Zondervan NIV Study Bible note on Mark 6:49.
 Crossway ESV Study Bible. Also, see the parallel account recorded in John 6:19: When they had rowed about three or four miles, they saw Jesus approaching the boat, walking on the water; and they were frightened.
 The Greek word for ghost would indicate spirit appearances or apparitions (Crossway ESV Study Bible): οἱ δὲ μαθηταὶ ἰδόντες αὐτὸν ἐπὶ τῆς θαλάσσης περιπατοῦντα ἐταράχθησαν λέγοντες ὅτι Φάντασμά ἐστιν, καὶ ἀπὸ τοῦ φόβου ἔκραξαν.
 Other instances of natural healing recorded by Matthew include: a man with leprosy (8:1–4), the centurion’s servant (8:5–13), Peter’s mother-in-law (8:14–17), a paralyzed man on a mat (9:1–8), the dead daughter of the synagogue leader (9:18–26), and two blind men (9:27–34). Matthew 10:35 again repeats how “Jesus went through all the towns and villages, teaching in their synagogues, proclaiming the good news of the kingdom and healing every disease and sickness.” When John the Baptist whether Jesus was indeed the promised Messiah, he replies by referring to his miraculous acts done in fulfillment of Old Testament prophecy, The blind receive sight, the lame walk, those who have leprosy are cleansed, the deaf hear, the dead are raised, and the good news is proclaimed to the poor. (11:5). He also heals a man with a shriveled hand (12:13).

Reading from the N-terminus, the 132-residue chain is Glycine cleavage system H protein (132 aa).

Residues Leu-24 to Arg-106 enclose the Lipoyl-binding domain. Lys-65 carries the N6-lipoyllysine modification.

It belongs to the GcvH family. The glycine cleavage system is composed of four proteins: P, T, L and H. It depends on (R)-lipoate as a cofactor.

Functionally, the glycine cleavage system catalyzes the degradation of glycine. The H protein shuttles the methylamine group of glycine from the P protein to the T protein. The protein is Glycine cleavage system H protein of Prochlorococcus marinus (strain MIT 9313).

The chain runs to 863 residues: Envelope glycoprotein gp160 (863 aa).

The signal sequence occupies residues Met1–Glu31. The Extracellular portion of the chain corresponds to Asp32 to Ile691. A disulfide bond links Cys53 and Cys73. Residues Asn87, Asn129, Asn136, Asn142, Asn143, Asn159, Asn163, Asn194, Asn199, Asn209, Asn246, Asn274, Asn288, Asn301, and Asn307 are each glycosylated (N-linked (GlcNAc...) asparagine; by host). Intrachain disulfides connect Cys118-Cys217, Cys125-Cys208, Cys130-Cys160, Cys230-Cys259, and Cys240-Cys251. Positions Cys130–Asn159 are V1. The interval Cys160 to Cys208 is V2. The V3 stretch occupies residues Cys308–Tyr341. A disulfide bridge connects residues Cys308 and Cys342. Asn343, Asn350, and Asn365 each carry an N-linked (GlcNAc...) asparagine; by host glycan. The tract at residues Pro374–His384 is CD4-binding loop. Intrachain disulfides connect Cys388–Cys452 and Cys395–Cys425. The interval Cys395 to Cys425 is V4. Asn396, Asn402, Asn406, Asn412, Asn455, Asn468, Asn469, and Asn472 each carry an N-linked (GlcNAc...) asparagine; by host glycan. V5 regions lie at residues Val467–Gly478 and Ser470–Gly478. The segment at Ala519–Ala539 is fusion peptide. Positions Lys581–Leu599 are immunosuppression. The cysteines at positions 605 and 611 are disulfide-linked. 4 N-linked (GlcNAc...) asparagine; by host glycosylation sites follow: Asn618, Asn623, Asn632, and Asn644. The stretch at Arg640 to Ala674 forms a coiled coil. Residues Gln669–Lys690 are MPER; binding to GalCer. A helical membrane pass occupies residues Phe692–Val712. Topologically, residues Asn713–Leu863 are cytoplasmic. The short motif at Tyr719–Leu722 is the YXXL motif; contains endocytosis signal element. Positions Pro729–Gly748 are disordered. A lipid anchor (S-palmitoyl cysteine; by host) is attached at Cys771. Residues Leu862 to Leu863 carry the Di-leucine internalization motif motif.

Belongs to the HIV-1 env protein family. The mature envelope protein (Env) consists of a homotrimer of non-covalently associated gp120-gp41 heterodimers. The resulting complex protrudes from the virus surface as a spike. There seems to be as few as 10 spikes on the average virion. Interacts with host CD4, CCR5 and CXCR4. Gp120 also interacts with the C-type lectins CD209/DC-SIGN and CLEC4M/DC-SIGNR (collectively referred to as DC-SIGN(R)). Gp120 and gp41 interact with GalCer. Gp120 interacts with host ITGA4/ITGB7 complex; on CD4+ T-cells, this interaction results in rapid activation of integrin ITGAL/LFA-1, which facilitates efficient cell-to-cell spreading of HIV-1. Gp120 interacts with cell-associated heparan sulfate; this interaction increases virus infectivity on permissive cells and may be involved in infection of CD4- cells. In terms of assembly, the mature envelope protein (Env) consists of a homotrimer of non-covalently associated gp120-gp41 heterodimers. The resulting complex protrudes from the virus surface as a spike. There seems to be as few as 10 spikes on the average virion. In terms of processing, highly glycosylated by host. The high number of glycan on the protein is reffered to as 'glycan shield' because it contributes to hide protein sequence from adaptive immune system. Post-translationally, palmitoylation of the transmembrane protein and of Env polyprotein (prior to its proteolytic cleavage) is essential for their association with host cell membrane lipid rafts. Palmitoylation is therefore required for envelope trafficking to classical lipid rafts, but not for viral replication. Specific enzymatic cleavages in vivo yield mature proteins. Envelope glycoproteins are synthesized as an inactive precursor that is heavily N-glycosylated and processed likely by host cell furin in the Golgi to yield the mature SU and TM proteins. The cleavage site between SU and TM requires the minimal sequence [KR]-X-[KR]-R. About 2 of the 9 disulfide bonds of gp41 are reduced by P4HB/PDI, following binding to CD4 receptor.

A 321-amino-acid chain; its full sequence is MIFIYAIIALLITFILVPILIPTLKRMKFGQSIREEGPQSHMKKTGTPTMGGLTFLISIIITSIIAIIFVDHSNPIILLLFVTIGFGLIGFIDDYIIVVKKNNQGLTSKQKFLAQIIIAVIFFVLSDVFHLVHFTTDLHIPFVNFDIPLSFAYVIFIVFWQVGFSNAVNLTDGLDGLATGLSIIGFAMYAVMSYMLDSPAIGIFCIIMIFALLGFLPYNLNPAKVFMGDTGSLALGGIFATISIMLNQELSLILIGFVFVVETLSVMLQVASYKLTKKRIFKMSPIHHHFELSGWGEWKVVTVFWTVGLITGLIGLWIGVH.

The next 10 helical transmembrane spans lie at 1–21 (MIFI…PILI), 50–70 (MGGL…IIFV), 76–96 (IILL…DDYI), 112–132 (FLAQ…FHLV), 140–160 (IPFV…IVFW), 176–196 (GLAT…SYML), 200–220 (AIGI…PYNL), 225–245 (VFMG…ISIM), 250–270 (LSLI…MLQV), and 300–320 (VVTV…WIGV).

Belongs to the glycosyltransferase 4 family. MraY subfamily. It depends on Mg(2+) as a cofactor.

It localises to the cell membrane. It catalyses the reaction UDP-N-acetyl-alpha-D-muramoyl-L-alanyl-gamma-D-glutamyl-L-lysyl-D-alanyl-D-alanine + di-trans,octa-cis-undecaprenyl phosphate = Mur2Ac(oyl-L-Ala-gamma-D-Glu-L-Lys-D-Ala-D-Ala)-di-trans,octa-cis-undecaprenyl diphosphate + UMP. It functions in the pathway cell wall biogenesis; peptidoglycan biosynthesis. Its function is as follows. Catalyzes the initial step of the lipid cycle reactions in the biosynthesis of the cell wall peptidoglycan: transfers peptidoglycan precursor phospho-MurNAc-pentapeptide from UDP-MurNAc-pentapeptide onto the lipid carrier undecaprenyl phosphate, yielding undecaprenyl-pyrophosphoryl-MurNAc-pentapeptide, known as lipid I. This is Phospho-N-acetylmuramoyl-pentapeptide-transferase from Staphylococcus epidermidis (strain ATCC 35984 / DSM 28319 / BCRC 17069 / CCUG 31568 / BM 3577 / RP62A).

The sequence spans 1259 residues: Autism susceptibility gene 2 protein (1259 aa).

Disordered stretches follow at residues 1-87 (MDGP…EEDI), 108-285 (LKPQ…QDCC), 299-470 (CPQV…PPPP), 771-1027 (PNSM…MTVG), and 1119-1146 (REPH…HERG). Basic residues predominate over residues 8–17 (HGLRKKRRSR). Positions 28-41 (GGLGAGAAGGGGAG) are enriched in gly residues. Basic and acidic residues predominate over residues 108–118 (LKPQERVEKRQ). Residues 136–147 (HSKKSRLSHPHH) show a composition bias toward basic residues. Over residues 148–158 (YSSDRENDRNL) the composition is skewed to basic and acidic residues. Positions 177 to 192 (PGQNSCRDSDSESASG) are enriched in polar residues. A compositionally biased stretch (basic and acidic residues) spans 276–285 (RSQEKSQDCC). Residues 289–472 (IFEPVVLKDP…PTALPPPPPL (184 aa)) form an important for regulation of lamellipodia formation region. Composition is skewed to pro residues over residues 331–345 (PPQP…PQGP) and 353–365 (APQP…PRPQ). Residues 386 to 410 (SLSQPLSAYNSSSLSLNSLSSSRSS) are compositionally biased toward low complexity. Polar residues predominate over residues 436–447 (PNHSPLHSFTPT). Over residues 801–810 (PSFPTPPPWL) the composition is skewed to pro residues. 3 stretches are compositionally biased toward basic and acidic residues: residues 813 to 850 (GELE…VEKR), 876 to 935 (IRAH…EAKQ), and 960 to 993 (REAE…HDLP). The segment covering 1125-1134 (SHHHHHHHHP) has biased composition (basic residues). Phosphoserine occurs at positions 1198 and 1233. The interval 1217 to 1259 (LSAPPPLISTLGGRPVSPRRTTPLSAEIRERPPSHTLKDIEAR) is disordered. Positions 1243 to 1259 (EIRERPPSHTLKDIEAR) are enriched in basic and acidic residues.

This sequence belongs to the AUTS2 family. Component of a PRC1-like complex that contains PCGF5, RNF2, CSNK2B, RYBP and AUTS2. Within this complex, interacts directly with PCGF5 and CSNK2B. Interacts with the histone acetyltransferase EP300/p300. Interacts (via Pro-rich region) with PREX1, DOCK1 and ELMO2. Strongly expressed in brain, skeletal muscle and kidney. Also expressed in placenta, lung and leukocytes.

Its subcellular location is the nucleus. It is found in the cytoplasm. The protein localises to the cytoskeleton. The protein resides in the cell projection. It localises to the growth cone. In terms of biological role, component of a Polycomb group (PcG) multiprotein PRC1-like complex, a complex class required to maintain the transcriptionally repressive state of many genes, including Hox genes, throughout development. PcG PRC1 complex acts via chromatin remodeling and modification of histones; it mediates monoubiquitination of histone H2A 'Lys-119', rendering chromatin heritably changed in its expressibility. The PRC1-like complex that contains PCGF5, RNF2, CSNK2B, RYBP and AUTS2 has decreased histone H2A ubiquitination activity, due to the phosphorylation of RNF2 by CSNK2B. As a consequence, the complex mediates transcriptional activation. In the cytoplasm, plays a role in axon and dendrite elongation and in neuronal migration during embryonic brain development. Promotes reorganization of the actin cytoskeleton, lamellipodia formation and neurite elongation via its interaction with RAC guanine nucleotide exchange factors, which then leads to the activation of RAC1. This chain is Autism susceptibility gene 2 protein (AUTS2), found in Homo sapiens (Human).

Other instances of supernatural healing recorded by Matthew include: “many demon-possessed” (8:14–17), two demon-possessed men (8:28–34), another demon-possessed man (9:27–34), and a demon-possessed man who was blind and mute (12:22).